After Reversing Stance; Rep. Long, House Approve Healthcare Bill

May 4, 2017

By a narrow margin, the U.S. House of Representatives Thursday approved a measure that would do away with many provisions of the Affordable Care Act, or Obamacare.

The Republican-drafted bill passed 217-213, and now moves to the Senate.

Rep. Billy Long is one of those supporters. His vote Thursday comes just two days after the Republican from southwest Missouri said he was against the measure.

Rep. Long following his November general election victory in Springfield.
Credit Scott Harvey / KSMU

He told St. Louis Public Radio Tuesday that he could not support a plan that would let states allow insurance companies to charge higher premiums to people with preexisting conditions.

“So I’m not quite sure why they think my vote’s so important but they’re sure doing a lot of arm twisting but it’s not going to do them any good," said Long.

But by Wednesday morning, his stance had shifted. Long’s office said the promise of a new amendment, which would add funding to the bill’s high risk pools for people with preexisting conditions, is what ultimately changed his mind. Specifically, the bill provides $8 billion for states to set up such pools. Critics say the amount is far too low of what’s needed to guarantee affordable coverage.

In a statement Thursday, Long said House Republicans made good on their promise by passing the American Health Care Act (AHCA).

“With 84 percent of Missouri counties only having one option under the Obamacare exchanges, something had to change. I promised my constituents I would repeal and replace this disastrous law and today I made good on that promise. After seven long years of skyrocketing premiums, limited choices and government overreach, it’s time the American people decide what’s best for them instead of the government,” said Long.

As NPR reports, the bill included last-minute amendments aimed at luring votes from the chamber’s most conservative Republicans in the House Freedom Caucus and its more moderate counterparts.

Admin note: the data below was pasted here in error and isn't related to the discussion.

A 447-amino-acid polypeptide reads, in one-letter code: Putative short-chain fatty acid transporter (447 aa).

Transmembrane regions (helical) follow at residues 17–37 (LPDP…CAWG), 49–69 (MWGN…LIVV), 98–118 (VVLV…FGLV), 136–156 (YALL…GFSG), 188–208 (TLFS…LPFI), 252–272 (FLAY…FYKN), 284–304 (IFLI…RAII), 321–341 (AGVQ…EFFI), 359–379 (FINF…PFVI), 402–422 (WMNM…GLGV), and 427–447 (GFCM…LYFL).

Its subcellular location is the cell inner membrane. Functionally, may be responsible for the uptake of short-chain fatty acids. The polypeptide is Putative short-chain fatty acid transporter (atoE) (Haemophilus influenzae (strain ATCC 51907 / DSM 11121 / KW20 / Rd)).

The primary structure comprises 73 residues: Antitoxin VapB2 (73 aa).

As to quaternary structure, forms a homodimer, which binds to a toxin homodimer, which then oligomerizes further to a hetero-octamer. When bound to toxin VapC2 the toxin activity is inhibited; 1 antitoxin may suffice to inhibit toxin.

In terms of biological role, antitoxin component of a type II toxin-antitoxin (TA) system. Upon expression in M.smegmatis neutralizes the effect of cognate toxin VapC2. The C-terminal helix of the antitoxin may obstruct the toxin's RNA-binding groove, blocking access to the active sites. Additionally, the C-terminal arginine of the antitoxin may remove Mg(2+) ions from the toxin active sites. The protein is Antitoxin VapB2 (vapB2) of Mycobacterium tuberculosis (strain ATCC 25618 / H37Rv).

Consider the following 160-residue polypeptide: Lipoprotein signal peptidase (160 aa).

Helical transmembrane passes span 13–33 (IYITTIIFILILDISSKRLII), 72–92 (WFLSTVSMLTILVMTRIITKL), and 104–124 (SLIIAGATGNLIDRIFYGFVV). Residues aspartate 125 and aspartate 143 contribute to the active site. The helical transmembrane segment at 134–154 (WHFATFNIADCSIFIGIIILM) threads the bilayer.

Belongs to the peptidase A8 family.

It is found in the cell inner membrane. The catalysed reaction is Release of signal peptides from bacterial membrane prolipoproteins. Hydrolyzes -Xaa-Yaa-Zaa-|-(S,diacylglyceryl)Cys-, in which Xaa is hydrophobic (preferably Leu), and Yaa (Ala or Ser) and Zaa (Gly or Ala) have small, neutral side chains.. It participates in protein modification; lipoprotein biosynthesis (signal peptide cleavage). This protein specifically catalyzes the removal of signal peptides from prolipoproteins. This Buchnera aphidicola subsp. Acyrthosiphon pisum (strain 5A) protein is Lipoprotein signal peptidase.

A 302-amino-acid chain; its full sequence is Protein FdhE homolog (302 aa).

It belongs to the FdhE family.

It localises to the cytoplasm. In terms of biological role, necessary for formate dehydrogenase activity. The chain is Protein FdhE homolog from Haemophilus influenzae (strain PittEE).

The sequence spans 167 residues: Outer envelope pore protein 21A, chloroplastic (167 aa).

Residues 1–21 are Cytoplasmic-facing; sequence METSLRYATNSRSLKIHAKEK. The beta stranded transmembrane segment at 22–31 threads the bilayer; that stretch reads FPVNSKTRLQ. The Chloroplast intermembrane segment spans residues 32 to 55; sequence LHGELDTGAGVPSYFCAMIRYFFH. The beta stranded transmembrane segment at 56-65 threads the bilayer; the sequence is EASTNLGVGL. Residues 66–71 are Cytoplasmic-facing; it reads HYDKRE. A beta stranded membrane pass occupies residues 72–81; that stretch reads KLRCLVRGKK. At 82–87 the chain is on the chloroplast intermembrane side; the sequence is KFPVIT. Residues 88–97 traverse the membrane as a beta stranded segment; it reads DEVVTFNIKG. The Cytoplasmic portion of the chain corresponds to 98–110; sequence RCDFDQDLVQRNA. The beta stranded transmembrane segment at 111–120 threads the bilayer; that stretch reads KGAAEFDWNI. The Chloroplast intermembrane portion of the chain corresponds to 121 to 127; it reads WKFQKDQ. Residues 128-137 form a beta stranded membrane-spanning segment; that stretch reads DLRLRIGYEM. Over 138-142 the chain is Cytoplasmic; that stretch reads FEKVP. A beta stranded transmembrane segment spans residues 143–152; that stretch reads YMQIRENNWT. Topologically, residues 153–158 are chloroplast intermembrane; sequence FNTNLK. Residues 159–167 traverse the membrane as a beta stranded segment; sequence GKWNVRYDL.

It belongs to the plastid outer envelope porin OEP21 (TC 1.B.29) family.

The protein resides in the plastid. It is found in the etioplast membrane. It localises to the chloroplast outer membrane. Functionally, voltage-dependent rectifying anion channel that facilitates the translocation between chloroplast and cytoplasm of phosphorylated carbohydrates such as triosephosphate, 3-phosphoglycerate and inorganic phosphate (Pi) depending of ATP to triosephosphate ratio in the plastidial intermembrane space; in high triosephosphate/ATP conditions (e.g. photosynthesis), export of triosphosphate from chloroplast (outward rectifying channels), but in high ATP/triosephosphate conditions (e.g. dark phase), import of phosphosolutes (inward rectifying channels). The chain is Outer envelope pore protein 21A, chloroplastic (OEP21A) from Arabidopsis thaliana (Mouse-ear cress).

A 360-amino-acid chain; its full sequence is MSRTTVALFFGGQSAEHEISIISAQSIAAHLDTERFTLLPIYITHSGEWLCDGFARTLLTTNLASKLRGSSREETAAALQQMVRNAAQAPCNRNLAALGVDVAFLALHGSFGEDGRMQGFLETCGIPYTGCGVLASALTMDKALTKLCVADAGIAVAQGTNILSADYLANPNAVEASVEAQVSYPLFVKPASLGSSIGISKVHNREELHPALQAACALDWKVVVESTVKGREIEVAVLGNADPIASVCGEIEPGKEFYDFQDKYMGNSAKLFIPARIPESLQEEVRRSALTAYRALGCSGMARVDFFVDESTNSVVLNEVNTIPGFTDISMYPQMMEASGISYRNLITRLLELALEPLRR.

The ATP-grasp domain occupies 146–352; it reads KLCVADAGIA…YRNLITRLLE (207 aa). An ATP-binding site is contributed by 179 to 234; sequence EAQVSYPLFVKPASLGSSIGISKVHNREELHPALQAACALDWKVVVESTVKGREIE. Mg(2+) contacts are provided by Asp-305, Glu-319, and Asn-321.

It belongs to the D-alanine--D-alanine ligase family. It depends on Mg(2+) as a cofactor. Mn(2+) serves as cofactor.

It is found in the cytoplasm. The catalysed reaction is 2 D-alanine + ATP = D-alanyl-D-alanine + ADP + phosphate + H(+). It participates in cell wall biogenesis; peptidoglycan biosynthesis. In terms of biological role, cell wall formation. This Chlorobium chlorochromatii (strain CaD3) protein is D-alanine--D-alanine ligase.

The bill cuts funding for Medicaid by more than $800 billion. States would be allowed to seek waivers for many of the patient protections in Obamacare, including those provisions intended to help people with pre-existing conditions.

It’s unclear the impact of the bill on citizens, as Thursday’s vote came prior to a review by the Congressional Budget Office, which provides nonpartisan analyses for economic and budget decisions.

The rushed vote drew the ire of Missouri Health Care for All, which said in a statement Thursday that the provisions of the bill would result in millions of people losing their health care.

“This bill would repeal many of the insurance protections of the Affordable Care Act (ACA), such as requiring insurance policies to cover prescriptions or maternity care, and make radical cuts to Medicaid funding.”

The organization calls the Medicaid restructuring within the bill one of the most concerning aspects.

“Under the per capita caps proposed in the bill, the state of Missouri would see deep cuts in federal funding for health care for our most vulnerable neighbors, including children, people with disabilities, and seniors. Per capita caps would put Missourians at risk of devastating outcomes due to lack of health care.”

In a statement, Missouri Democratic Party Chair Stephen Webber said, “Today’s vote to hike costs for older Missourians and gut protections for individuals who’ve been sick before is a betrayal of our working families.” 

Meanwhile Austin Stukins, executive director of the Missouri Republican Party, said Thursday’s vote marks an important step in President Trump and Republican’s promise to repeal Obamacare.

Stukins added, "Now, we look to the Senate to do its part, so we can finally put an end to the Obamacare mandate and its tentacles that are destroying our healthcare system and bankrupting the American people.”

But Missouri’s Democratic U.S. senator, Claire McCaskill, slammed the bill. She says it cuts healthcare protections for Missourians with pre-existing conditions and raises healthcare costs for older citizens.

“I’ve always said we have to make changes to fix the current law, which is why I’ve introduced legislation to tackle prescription drug costs, and support ways to shore-up the individual market. But cutting protections for Missourians who’ve had the nerve to be sick before and have a preexisting health condition, and making older Missourians pay more for their care, isn’t a solution. It’s a disaster for Missouri families,” said McCaskill.

During a conference call with reporters earlier this week, Republican Sen. Roy Blunt suggested that there’s a number of things that can be done without repealing and replacing Obamacare. In a statement to KSMU Thursday, Blunt said the law has failed to live up to its promises, and it "needs to be repealed and replaced."

He continued, "The House took an important step in that direction, and the Senate will continue advancing that effort and working to expand access to quality, affordable health care.”